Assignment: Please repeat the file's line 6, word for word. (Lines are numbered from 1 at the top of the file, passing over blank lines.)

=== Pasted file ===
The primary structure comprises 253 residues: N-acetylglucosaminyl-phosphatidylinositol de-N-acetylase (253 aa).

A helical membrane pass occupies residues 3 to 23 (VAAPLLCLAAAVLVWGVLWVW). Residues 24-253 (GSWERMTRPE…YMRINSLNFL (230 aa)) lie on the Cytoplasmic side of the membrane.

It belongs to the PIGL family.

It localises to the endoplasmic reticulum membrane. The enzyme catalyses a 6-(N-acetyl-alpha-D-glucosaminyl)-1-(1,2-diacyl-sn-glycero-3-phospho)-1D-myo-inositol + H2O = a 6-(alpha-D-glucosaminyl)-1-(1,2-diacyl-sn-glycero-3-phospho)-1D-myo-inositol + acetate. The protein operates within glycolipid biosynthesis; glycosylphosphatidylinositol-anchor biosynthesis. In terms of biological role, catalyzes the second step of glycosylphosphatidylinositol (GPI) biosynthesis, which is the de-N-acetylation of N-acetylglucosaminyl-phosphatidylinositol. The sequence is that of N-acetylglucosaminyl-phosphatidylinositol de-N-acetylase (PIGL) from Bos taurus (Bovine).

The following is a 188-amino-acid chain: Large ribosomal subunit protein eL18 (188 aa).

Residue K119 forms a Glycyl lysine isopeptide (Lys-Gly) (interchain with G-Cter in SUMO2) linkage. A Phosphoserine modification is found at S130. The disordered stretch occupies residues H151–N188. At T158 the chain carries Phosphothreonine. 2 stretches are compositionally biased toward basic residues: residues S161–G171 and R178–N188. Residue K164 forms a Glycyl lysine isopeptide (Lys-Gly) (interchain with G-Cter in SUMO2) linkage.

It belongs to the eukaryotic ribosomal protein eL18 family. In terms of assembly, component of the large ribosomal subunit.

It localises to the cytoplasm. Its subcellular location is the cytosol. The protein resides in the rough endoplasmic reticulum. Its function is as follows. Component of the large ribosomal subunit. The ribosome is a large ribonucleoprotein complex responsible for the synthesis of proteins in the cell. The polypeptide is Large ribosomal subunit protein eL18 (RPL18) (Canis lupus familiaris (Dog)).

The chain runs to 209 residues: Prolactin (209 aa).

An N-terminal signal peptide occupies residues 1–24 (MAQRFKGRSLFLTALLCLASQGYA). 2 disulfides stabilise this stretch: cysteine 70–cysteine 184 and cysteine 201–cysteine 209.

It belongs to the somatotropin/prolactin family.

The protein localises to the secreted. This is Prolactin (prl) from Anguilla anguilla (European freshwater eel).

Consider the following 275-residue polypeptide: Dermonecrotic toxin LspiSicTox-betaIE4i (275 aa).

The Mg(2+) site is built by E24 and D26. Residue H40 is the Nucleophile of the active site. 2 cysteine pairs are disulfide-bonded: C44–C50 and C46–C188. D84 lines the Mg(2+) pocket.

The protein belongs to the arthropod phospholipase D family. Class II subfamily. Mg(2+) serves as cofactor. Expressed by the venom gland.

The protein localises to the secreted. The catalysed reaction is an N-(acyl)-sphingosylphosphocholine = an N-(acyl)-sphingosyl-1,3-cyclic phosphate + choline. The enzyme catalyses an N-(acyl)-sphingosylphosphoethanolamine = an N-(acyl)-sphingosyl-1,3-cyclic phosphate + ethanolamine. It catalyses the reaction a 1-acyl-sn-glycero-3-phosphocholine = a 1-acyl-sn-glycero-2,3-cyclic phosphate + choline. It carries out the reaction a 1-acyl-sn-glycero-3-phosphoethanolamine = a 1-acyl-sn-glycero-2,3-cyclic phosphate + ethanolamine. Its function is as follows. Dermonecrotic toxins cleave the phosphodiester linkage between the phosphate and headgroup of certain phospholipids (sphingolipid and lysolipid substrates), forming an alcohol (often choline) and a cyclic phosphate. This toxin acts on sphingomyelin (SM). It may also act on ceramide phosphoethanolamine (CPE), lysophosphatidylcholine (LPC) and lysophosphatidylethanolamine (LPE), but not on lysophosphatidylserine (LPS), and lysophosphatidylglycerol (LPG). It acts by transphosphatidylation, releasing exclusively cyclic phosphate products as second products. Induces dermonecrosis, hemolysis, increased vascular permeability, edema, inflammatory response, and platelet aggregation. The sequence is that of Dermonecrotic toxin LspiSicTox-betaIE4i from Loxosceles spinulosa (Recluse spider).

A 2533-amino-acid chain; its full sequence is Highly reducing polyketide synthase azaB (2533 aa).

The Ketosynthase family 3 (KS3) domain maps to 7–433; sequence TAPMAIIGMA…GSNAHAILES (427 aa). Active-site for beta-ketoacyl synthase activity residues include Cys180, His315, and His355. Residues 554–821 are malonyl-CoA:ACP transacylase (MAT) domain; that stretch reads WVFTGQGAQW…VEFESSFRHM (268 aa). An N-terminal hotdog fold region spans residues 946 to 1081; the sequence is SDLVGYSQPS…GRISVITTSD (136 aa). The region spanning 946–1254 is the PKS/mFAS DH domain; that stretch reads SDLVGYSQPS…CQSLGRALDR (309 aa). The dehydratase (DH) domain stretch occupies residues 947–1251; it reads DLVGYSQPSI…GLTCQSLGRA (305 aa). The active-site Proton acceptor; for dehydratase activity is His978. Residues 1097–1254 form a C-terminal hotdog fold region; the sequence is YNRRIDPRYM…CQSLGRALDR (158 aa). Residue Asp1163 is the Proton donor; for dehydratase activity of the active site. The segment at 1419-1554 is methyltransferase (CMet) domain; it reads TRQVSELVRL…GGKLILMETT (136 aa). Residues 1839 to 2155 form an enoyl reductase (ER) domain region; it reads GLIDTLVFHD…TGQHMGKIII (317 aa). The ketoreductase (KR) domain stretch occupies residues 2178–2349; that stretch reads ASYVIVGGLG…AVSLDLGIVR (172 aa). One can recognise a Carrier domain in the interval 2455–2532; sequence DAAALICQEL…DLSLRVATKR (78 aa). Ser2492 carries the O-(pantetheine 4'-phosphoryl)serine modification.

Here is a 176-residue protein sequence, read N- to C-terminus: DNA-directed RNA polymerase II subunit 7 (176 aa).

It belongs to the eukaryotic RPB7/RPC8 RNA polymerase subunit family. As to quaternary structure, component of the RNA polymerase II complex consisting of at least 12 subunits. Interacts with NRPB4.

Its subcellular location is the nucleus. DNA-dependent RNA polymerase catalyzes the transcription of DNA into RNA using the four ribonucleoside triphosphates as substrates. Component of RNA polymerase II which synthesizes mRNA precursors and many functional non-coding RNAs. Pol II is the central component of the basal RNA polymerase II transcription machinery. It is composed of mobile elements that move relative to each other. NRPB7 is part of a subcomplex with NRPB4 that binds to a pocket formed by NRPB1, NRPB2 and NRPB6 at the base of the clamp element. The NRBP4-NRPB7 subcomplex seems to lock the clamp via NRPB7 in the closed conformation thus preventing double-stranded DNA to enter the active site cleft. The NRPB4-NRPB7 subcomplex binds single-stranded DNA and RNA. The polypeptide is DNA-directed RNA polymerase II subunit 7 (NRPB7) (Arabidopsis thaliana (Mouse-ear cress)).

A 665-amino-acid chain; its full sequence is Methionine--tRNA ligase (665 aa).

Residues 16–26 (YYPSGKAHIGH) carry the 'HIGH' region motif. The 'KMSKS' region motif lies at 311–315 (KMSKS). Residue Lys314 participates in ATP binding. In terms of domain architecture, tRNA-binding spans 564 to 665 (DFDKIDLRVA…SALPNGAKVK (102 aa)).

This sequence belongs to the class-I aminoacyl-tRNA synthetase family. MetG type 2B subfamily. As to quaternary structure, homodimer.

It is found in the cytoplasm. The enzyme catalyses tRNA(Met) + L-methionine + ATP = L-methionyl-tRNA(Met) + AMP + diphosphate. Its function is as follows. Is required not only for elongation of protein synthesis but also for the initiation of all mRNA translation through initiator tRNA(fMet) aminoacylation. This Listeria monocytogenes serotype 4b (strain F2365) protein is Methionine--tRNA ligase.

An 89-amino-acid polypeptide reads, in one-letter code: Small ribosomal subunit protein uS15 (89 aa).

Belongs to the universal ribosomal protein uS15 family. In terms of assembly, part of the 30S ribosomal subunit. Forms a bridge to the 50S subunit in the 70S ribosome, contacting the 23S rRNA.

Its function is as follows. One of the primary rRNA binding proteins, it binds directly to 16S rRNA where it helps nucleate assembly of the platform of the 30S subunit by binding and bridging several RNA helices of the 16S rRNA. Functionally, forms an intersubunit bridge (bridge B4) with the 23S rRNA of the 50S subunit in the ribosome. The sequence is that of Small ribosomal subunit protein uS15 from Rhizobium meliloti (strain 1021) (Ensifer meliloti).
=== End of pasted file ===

Residue K119 forms a Glycyl lysine isopeptide (Lys-Gly) (interchain with G-Cter in SUMO2) linkage. A Phosphoserine modification is found at S130. The disordered stretch occupies residues H151–N188. At T158 the chain carries Phosphothreonine. 2 stretches are compositionally biased toward basic residues: residues S161–G171 and R178–N188. Residue K164 forms a Glycyl lysine isopeptide (Lys-Gly) (interchain with G-Cter in SUMO2) linkage.